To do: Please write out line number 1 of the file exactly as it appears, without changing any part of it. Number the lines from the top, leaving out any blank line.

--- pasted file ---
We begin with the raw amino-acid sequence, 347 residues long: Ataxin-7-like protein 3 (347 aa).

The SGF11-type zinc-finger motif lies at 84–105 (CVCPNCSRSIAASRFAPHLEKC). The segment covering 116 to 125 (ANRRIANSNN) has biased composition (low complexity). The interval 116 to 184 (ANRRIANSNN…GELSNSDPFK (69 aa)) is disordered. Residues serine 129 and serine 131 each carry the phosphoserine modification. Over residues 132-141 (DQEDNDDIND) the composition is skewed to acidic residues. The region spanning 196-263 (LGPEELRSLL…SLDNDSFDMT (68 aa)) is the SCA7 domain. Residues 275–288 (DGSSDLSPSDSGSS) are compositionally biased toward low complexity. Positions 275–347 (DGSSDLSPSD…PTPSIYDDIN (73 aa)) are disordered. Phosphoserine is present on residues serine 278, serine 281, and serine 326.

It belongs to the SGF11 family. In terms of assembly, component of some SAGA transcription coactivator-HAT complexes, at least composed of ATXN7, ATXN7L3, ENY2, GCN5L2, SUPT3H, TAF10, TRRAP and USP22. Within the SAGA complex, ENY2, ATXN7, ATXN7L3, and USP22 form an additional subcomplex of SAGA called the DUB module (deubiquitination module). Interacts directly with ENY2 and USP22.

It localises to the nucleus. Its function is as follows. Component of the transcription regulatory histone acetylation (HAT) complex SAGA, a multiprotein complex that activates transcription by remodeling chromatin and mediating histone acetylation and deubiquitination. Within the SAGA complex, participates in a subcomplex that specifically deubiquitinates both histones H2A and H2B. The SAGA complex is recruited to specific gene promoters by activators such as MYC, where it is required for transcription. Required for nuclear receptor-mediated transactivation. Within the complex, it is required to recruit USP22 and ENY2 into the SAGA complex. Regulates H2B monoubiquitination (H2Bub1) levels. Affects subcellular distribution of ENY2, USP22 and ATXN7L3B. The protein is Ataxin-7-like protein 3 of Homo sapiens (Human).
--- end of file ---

We begin with the raw amino-acid sequence, 347 residues long: Ataxin-7-like protein 3 (347 aa).